Benefits of Being in a Book Club
If that stack of murder-mysteries on the beach leaves you with nothing but wasted time and sand in your shorts, then maybe it’s time you redefined your approach to summer reading. Just because you’re relaxing in the sun doesn’t mean you can’t be productively improving your state of well-being. Heck, maybe even that old Agatha Christie novel could teach you a thing or two if you had someone to talk with about it. The idea of a book club may raise the stigma of stale crumpets and debates over Ayn Rand protagonists, but the modern notion is to illuminate and expand upon your own personal connection with a work. I myself lead a club (http://www.meetup.com/Self-Improvement-Book-Club) that focuses on self-help and psychology books, which are not only ideal topics for engaging conversation, but are essentially designed for post-reading interaction. The benefits of being in a club however, transcend any and all topical boundaries, and I’ve found the potential for personal growth is within the pages of any author – even if you’re just looking for other people to share in your shameless passion for the Twilight series.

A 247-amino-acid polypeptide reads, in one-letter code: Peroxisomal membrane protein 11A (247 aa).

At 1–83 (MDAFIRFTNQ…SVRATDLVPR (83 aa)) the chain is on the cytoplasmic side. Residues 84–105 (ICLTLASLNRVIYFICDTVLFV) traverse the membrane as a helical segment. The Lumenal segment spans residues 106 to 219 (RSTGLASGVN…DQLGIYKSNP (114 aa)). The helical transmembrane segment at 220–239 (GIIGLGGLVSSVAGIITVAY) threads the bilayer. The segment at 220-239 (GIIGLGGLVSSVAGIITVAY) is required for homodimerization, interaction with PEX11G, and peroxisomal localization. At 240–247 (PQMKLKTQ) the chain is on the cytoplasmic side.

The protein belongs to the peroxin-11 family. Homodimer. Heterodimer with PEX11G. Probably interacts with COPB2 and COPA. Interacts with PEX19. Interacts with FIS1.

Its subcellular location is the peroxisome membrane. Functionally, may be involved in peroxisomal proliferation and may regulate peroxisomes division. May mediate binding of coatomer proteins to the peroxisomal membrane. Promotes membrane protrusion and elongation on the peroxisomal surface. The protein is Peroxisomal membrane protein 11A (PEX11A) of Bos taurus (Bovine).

1) New Points of View
Alternate perspectives are the fundamental reason for all book clubs’ existence. Many writings will be intentionally vague about their intent, crafting a story that is designed for one’s own unique interpretation. Enlightening yourself with someone else’s take on a reading can open you up to angles of understanding that may have passed you by. What may seem completely obvious to you may be incomprehensible to others. Understanding their viewpoint will not only deepen your educated look at the world, but will also help you to see how your own views are unique to yourself and who you are. Irregardless of how open-minded you may be, we all sub-consciously craft an individualized and subjective picture of the world around us. The only way to truly understand the nature of anything is to combine and compare your perspective with those around you. The common threads that arise are the signs that lead to inherent truth.